Passion Points: Escape
When Wilbert Das arrived in Trancoso, the 16th-century fishing village in Brazil’s southern Bahia, it was love at first sight. Says the longtime creative director of fashion label Diesel: “Trancoso has it all: amazing people, stunning natural beauty and a totally authentic, groovy vibe.” Hunting for a spot where he could build a small beach retreat for himself, the Dutch designer ended up buying a lush, multi-acre property right on Trancoso’s historic quadrado square, in walking distance to the beach. Inspired by the location and the presence of three historic missionary houses on the property, Das set out to create a handcrafted and special boutique hotel: Uxua opened in 2009 and has been the insider spot to book in Trancoso ever since.
Tucked into a lush garden, the hotel has just nine one-to-three bedroom houses (casas), each individually designed by Das whose fashion background is reflected in the careful attention to detail, like the beautifully distressed wood floors lining the guest rooms. “I am a jeans guy, so textures are very important to me,” says the designer who also worked with local craftspeople on restoring the historic houses on the property. Stylish and modern while also maintaining a destination-specific Afro-Bahian look, the Uxua casas showcase an imaginative mix of recycled materials, handcrafted furniture, gorgeous fabrics and drapes, and original, like stained glass windows in the two-bedroom Gulab Mahal. If you must, there’s WiFi access and televisions, which are artfully hidden in large suitcases. For travelers seeking the ultimate in privacy, there’s a lofty tree house, spread of multiple levels some ten feet off the ground.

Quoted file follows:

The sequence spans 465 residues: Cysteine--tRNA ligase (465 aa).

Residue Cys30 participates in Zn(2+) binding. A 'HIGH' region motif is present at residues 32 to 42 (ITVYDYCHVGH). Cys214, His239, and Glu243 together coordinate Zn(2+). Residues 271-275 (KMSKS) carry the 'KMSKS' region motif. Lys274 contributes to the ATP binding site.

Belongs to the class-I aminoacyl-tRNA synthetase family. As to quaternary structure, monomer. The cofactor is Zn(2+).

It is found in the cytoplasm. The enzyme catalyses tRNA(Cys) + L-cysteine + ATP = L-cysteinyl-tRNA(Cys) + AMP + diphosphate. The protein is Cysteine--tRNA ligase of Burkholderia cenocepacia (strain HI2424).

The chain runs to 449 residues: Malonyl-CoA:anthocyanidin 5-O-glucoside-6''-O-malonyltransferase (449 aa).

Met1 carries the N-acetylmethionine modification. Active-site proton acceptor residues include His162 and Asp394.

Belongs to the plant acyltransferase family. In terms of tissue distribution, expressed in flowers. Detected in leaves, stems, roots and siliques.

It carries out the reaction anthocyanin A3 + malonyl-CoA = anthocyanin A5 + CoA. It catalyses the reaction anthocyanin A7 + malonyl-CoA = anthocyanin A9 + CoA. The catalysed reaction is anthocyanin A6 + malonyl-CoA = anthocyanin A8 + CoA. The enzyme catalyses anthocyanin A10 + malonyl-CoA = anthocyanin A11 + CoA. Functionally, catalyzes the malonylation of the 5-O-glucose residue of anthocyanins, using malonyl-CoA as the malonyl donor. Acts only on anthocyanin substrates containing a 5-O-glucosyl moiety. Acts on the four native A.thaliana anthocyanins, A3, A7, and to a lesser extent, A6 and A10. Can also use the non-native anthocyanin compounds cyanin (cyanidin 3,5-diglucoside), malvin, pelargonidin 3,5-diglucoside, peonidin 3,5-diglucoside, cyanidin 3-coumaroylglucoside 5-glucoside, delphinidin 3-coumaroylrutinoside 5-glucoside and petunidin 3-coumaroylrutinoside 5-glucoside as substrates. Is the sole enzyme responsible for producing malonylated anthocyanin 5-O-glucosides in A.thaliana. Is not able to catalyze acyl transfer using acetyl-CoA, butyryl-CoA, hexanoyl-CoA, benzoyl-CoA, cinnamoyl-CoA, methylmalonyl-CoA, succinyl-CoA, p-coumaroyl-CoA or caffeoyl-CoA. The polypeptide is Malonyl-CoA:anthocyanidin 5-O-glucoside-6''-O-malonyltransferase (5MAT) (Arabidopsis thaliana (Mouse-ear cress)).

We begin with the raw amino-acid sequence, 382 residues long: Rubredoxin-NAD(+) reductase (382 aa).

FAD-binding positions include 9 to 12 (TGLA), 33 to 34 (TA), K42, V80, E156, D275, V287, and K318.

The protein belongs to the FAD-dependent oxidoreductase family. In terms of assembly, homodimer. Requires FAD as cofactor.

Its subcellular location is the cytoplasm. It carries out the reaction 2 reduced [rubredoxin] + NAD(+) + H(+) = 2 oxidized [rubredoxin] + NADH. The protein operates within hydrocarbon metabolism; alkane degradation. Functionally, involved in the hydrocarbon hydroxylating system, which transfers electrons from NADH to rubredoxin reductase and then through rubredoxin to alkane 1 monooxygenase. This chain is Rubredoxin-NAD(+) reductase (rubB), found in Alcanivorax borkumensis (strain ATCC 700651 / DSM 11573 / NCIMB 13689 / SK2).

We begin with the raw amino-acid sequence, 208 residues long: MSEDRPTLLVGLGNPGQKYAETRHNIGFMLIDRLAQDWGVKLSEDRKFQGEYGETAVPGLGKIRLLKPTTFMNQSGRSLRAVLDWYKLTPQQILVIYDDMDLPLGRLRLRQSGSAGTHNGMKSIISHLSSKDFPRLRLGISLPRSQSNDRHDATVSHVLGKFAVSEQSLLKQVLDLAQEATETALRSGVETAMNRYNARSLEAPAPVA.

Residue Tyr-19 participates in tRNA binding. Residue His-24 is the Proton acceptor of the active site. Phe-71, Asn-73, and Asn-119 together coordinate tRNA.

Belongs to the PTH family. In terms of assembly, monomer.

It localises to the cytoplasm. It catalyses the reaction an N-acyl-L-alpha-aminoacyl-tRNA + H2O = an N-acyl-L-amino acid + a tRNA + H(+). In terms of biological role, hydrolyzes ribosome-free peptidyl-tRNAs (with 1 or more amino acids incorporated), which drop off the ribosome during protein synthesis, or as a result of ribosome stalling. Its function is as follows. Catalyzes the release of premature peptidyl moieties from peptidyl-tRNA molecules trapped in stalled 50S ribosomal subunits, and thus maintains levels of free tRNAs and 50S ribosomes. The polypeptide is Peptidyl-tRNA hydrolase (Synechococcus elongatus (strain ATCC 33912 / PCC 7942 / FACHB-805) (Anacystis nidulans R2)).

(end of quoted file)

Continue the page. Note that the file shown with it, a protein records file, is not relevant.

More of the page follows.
Says Das: “Design-wise the hotel is really a tribute to the town of Trancoso itself, to its history, culture, the people and the amazing artisanal skills they possess. Over recent years I’ve noticed so many luxury destinations seemed to be about taking travelers ‘away’ from the culture of the destinations, hotels on isolated beaches or private islands, and while such resorts can offer a relaxing stay, they fail to really stimulate my curiosity about the world. So at Uxua, I wanted to develop something literally in the heart of Trancoso, restoring houses which fit within a large garden on the town’s central square, three of them actually facing that square. And the hotel, while being very private, is nonetheless a real part of that town center, without any signage or indication that the houses of the hotel or anything other than local fisherman houses, and really the guests do feel a part of the town when they stay here. And I think that feeling makes a much bigger impact than in staying in a large gated resort.
True to Trancoso’s laid-back vibe, the beach club at Uxua has elevated daybeds underneath a thatched roof: best of all, no need to get up at the crack of dawn to reserve your spot; every casa comes with its own daybed. Uxua’s carefree ambience is obviously contagious: Das remembers a recent visit during which two groups of French travelers had an impromptu baking contest in the hotel’s large open kitchen (of course, a full-time chef is also on the premises to prepare communal meals or cater to individual casas). “Uxua grew out of a fantasy of the kind of place I would like to visit again and again,” says Das. Apparently, this sentiment is infectious: even though the hotel has been open for under a year, some guests have already retuned three times. As for the memorable name (pronounced ooh-shoo-ah)? Uxua means “marvelous” in Trancoso’s native languages. Naturally.
Getting There: You can reach Trancoso by flying to Porto Seguro (multiple connections leave from cities such as Salvador and Sao Paulo daily). From November through February, many charter flights also fly directly to Porto Seguro from Europe. Trancoso is about a two-hour drive from the Porto Seguro airport.
Read a Q&A with Das about his favorite places around the world.
Read Indagare’s destination report on Bahia.
Read about what to see and do in Trancoso.
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